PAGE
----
Knoxville Opera allowed me to view their final dress rehearsal in the Tennessee Theatre Wednesday night. I wasn’t alone, as I was joined by several hundred students from surrounding schools and many of their parents. The final dress rehearsals are used as part of Knoxville Opera’s education and outreach program and all students, as well as ticket holders for the upcoming performances are admitted free of charge, while accompanying adults pay $5.
It’s an example, though certainly not the only one, of Knoxville Opera’s attempts to expose new audiences to the joys of the music, the stories, the sets, costumes and production involved in the art. Opera, for many of us, is not a part of our daily life or upbringing, so educational efforts are needed to expand the audience beyond those traditionally connected to the art form.
Over the past two years they performed three different operas to over 28,000 students. This year they took Carmen (an English version) to 35 different Knox County schools, providing free performances at each. Prior to this year’s free dress-rehearsal performances, 3,000 students had witnessed the rehearsals in the Tennessee Theatre. This season they have given free performances at the Blount County Library and the Knoxville Cancer Support Community. Recently they performed a free concert at the Greater Warner Tabernacle Church, merging gospel and opera. I would have loved to see that.
The thrust of all of the above is that they are trying to expose more people to opera and, hopefully attract new fans. It’s a part of what the Rossini Festival is all about. I wish I’d been exposed to opera as a child. It simply wasn’t a part of my world and perhaps I would have been a fan from the outset if I’d had the opportunity. I attended Die Fledermaus just over two years ago and enjoyed it greatly, who knows if I’d had that experience as a younger person? It’s why the outreach program is so important.
Knoxville’s modern opera company was founded in 1978 as the Knoxville Civic Opera with Artistic Director Edward Zambara. Performances were held in the Bijou Theatre. Five years later, the company became fully professional, changing its name to the Knoxville Opera Company. Brian Salesky has served as General Director and Principal Conductor since 2005 and performances are now held in the Civic Auditorium and the Tennessee Theatre. I haven’t seen a performance in the Civic Auditorium, but the Tennessee Theatre seems perfectly suited to the experience.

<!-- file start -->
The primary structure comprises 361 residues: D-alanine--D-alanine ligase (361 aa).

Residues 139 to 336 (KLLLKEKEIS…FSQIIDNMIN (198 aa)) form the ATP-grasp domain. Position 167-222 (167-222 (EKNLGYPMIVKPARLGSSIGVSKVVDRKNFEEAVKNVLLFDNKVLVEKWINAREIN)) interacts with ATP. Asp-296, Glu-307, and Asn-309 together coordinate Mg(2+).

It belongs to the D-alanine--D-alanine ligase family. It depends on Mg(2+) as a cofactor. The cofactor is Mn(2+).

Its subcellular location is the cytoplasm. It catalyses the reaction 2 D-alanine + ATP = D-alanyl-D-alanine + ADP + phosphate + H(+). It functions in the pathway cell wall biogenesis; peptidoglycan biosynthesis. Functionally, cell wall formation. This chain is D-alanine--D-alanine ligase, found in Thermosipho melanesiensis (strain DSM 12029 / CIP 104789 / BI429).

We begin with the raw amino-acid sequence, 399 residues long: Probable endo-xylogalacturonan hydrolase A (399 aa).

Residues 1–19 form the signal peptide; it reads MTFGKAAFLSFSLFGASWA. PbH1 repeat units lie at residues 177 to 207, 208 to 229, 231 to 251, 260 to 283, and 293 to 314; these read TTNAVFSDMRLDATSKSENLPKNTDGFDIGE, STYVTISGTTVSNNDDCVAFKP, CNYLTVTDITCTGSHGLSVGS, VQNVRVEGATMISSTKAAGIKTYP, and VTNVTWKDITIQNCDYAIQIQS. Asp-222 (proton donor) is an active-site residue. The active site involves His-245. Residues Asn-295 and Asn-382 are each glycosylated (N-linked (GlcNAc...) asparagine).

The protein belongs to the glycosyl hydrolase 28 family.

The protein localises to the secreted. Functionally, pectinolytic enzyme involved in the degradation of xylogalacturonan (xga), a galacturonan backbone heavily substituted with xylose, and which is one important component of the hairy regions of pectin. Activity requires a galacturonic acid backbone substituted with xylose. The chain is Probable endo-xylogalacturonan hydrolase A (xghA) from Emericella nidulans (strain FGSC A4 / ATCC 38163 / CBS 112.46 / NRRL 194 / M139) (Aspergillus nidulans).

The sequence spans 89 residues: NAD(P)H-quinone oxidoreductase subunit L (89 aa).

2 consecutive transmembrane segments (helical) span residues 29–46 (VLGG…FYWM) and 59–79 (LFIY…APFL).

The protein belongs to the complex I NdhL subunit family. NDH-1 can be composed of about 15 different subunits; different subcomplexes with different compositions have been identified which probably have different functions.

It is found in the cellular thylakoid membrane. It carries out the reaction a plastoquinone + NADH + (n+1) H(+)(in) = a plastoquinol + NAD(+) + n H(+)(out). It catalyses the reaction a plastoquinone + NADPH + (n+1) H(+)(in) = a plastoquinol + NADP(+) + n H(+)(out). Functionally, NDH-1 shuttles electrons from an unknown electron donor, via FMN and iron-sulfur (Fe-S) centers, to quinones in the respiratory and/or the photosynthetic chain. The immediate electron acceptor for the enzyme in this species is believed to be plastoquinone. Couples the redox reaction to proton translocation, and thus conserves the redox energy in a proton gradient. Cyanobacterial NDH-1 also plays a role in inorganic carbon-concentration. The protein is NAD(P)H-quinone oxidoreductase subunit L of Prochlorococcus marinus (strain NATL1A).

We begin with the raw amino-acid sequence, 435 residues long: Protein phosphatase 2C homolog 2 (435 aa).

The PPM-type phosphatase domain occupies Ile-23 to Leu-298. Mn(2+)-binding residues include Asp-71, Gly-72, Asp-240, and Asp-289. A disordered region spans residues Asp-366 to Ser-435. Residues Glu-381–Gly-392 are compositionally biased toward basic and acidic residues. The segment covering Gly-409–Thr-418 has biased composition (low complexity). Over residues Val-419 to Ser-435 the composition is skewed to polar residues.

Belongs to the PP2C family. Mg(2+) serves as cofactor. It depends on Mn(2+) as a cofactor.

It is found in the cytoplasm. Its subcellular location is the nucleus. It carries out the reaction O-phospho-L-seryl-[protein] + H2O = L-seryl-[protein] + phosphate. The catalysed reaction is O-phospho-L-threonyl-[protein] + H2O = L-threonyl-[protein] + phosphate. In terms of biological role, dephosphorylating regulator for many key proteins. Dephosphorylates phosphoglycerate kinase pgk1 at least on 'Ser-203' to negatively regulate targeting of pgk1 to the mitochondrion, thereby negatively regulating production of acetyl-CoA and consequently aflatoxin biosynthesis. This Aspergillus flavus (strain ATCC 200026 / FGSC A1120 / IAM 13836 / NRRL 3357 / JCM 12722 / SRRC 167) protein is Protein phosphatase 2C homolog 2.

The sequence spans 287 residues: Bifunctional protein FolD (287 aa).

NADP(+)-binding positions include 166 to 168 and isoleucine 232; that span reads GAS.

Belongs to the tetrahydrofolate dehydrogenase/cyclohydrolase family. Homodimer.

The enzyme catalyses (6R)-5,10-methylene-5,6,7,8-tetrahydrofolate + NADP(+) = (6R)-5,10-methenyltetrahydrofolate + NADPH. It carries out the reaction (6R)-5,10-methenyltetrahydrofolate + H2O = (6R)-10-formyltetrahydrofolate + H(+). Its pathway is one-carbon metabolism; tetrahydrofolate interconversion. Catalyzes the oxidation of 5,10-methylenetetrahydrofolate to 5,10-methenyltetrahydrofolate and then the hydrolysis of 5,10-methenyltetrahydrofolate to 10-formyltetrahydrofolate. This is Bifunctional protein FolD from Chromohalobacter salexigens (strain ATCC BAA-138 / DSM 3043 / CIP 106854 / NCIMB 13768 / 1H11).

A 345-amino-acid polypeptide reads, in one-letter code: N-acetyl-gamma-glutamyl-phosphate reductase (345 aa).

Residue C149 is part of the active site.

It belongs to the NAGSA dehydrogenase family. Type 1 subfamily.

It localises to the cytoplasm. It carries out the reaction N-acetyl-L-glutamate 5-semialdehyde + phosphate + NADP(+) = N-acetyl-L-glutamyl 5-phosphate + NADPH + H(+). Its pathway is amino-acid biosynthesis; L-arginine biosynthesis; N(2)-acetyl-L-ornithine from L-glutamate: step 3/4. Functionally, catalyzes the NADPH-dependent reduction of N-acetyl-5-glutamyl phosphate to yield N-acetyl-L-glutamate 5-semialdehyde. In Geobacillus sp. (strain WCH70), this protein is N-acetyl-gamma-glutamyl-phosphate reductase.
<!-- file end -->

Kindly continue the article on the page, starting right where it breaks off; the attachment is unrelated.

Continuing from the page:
And an experience is what you’ll find at the opera. I’m (obviously) not a music critic of any sort, let alone an opera critic – but I do know an excellent one. I’d encourage you to follow Alan Sherrod’s excellent blog Classical Journal for everything classical, and his Arts Knoxville for everything classical and local. Alan formerly wrote for Metro Pulse and is set to work for the Knoxville Mercury.
I can say a few words about my experience at Carmen on Wednesday. The key word is “experience.” So much is going on at an opera that patrons could easily pick one component on which to focus and leave having had a wonderful evening. The sets for starters fascinated me. I think there were only four sets, but all visually appealing and they surprised me. Particularly the first and last. They were beautiful, but they also allowed for mobility by the performers I didn’t expect. What appeared to be flat surfaces often weren’t and what appeared to be three dimensional often wasn’t.
The vocal performances were often beautiful. Bizet may just have a future in the music business. Not only did the vocals seem well done, very impressive to me was the difficulty of the physical actions required while singing sometimes complex vocals, whether dancing, sitting or sometimes lying down. The costumes made each scene a feast for the eyes.
I can’t comparatively evaluate performances, so I won’t try, but stage director Chuck Hudson seems to have accomplished quite a feat with such an expansive work and the performances by each of the lead actors seemed to be as good as I could have imagined. Carmen, the lead character played by award-winning mezzo-soprano Audrey Babcock was captivating. Brian Cheney as Don Jose, Ryan Kuster as Escamillo, Zulimar Lopez-Hernandez as Micaela, Peter Johnson as Zuniga and Briana Hunter as Mercedes all turned in excellent performances.
I’ve mentioned before on this blog how much I enjoy simply listening to other languages and this entire opera is performed in French. While a pleasure to hear, unless one speaks the language, you have to watch a small screen above the stage to know what’s being said or sung. It’s sometimes hard for me to remember to look up when I’m captivated by what’s happening on stage. It’s helpful to know the general plot before attending the opera.
Its another of our cultural treasures in Knoxville, each of which need to be supported to survive. We are fortunate to have a professional opera company and symphony orchestra as well as a jazz orchestra. If you haven’t given the opera a try, I’d encourage you to do so. This particular opera would be a great place to start. Tonight’s performance is close to sold out, but you may be able to get a ticket. Tickets are available for the Sunday afternoon performance which is where you’ll find Urban Woman and me. I’ll watch for you.